Unless you want to be blindly led around by the nose by some pundit and believe anything they are saying without truly comprehending what's happening on the track, go to the trouble to learn about vehicle dynamics, the science and art of racing. You can do it. Most of us can pick out a quality soccer player on the pitch, we know enough about the game to understand the sport and separate the BS from quality play. It can also happen in racing, learn the science and art of racing, and you will be informed and educated.

Thanks for the somewhat patronizing advice! I've been following F1 closely for at least 10 years, have raced single seaters and karts as an amateur and have an Engineering degree but I confess I do not watch soccer.

My feelings studying the science and art of racing during the 2012 season are that the F2012 was generally competitive on Sundays (after a difficult birth), and that Alonso drove as well as Vettel and Hamilton, but the stand out driver was Räikkönen. I agree with others in this thread that the opinions of well-respected insiders (Frank Williams for example) are telling, but I also think that Alonso has done an exceptional job of promoting himself as over-delivering in an average car.


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PostPosted: Tue Jan 22, 2013 12:22 am 
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hittheapex wrote:
To clarify, I don't want people to moan about Raikkonen. That's negative. He was a useful example for my argument, to show how what these threads are really about is undermining the drivers and teams who succeeded against "their" guy. I don't want people to be undermining the success and achievements of others, Raikkonen included. I can't abide this hypocritical, false science of questioning the success and achievements of Red Bull and Vettel and Alonso from 2012.


That is the only way of discerning whether a driver has made it. Everyone talks about them - good, bad, neutral or otherwise. Foes will not say anything good 99% of the time, so you have to settle for the bad. But the idea is that something is being said.

For example, what is the general consensus opinion of Charles Pic, good, bad, neutral or otherwise?

Right then, carry on.


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PostPosted: Tue Jan 22, 2013 1:09 pm 
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growers wrote:
Thanks for the somewhat patronizing advice! I've been following F1 closely for at least 10 years, have raced single seaters and karts as an amateur and have an Engineering degree but I confess I do not watch soccer.

My feelings studying the science and art of racing during the 2012 season are that the F2012 was generally competitive on Sundays (after a difficult birth), and that Alonso drove as well as Vettel and Hamilton, but the stand out driver was Räikkönen. I agree with others in this thread that the opinions of well-respected insiders (Frank Williams for example) are telling, but I also think that Alonso has done an exceptional job of promoting himself as over-delivering in an average car.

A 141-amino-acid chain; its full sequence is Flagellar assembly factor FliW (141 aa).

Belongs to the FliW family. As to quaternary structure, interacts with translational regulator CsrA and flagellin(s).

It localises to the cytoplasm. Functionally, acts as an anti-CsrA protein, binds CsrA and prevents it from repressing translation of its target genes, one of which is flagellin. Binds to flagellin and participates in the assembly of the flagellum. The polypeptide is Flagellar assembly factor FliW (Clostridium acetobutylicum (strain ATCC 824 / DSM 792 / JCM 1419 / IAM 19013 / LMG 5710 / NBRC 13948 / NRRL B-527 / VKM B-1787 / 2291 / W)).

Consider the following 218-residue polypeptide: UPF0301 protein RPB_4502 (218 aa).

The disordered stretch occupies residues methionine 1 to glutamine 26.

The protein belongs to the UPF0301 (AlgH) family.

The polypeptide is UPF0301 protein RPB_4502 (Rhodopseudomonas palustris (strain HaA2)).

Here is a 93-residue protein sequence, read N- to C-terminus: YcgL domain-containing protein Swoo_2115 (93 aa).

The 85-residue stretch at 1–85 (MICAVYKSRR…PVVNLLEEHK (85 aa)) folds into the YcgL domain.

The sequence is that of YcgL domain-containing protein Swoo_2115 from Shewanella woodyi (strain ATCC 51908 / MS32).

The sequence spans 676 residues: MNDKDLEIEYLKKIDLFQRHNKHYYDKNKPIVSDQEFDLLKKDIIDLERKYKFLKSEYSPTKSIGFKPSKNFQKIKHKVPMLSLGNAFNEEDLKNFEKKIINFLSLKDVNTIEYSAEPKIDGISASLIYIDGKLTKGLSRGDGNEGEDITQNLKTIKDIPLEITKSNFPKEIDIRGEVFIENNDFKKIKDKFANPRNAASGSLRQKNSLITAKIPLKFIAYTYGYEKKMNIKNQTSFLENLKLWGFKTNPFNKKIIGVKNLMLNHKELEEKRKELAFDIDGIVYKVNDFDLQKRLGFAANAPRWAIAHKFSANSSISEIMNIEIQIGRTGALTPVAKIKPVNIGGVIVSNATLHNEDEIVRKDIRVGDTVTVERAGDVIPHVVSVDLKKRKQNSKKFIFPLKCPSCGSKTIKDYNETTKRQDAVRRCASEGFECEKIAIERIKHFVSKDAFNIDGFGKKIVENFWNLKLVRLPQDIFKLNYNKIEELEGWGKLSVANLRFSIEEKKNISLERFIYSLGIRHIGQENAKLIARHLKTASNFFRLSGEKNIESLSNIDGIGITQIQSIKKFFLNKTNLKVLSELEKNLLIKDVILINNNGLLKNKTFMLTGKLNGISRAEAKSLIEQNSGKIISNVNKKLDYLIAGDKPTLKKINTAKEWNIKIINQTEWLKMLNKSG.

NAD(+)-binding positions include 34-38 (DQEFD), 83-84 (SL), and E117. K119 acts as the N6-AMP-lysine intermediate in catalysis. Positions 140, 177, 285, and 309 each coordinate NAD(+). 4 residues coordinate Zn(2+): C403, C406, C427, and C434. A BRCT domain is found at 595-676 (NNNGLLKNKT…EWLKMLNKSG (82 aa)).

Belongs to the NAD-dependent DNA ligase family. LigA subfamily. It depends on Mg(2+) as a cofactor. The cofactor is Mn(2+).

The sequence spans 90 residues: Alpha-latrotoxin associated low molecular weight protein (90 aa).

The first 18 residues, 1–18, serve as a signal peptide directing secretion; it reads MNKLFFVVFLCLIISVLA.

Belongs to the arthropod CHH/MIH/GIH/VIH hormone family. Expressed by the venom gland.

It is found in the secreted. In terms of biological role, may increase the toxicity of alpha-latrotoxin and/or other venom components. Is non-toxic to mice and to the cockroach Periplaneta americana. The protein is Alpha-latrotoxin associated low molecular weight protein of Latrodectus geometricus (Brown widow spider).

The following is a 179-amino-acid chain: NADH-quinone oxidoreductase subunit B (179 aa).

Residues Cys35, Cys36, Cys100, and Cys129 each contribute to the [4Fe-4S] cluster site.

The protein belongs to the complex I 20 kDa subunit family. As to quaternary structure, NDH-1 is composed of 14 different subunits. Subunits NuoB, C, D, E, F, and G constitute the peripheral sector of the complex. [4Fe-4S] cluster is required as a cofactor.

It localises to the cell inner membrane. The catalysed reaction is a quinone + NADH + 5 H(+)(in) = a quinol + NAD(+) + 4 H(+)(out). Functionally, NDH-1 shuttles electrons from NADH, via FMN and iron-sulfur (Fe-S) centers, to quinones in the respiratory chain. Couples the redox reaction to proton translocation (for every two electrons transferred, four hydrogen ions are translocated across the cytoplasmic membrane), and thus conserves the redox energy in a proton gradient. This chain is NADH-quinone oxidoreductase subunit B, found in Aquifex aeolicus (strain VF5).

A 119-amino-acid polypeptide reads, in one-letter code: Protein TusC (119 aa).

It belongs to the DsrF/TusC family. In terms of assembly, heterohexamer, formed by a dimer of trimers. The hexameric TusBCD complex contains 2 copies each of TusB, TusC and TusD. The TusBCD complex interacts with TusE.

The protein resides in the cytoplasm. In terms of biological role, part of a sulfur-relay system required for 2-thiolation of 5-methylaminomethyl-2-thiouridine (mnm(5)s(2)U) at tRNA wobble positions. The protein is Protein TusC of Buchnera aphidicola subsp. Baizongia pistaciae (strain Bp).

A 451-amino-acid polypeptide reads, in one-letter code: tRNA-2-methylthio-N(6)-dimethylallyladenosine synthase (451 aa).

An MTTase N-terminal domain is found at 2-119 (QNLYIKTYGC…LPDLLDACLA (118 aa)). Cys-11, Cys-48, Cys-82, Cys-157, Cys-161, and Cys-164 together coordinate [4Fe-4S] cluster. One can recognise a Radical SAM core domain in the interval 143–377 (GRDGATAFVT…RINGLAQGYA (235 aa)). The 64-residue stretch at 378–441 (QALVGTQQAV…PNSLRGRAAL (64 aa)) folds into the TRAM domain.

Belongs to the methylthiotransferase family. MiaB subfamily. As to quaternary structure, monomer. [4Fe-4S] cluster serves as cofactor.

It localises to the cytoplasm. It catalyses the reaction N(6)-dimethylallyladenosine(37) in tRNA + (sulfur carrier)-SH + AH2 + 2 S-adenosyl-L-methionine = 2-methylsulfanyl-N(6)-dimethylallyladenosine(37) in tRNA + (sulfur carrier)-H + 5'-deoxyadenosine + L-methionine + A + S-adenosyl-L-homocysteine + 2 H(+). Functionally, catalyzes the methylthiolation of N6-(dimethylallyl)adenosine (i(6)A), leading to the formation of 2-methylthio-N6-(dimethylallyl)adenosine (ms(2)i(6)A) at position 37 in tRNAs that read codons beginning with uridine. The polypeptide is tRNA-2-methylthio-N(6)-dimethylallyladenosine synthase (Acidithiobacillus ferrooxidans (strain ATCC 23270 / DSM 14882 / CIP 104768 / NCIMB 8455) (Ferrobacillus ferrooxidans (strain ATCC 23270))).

With all due respect for your 10 years of watching and your engineering degree, I fail to see how others, supposedly more in the know than us here on the forum (though you would never know that to read this thread) praising Alonso for "over-delivering in an average car" is an "exceptional job of promoting himself by Alonso.

A person tends to see what they want to see, we all do it, and I feel that you certainly have. Call it "patronizing" if you wish..., I think it was more a case of sound advice Blinky was giving.
;)

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PostPosted: Tue Jan 22, 2013 1:36 pm 
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bourbon19 wrote:
what is the general consensus opinion of Charles Pic, good, bad, neutral or otherwise?

Depends on your definition of "general".

The general consensus on a fan forum, such as this one, would rate Charles Pic as good. (If I'm not mistaken there is a thread on PF1 on this very topic)

The general consensus on the street would probably be "Who is Charles Pic?". "Oh he didn't win anything, he's bad"

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PostPosted: Tue Jan 22, 2013 2:00 pm 
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The Ferrari was the most consistently competitive and reliable car in the field. Alonso figured out the new tyres quicker.

The McLaren was unreliable. But it was faster.

The Red Bull faster. But it wasn't quite as reliable or consistent.


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PostPosted: Tue Jan 22, 2013 4:08 pm 
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I think the situation was very different to what we saw. They knew they had a better than average car but they decided to tactically sandbag their claims until it became a reality which they struggled in the first half of the season. They knew their car was especially trimmed for race pace with good starts they thought they'll confuse the oposition (and I think they managed it, they beat Maccas). So ky opinion, F2012 was NOT A BAD CAR. Never was.

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PostPosted: Tue Jan 22, 2013 5:38 pm 
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It wasn't that it was not a good car, it was a good car, it had minor issues such as keeping up with upgrades and the tire ware especially when the she was using the harder compound tires. The rear end is not as planted as it is with the like of the Bulls and McLarens. Ferrari was just not consistent enough. Saying this Alonso did a fantastic job finishing second shy of 3 points with a car like that. It begs the question how Vettel would have done driving the F2012: Check out this thread.

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PostPosted: Tue Jan 22, 2013 5:59 pm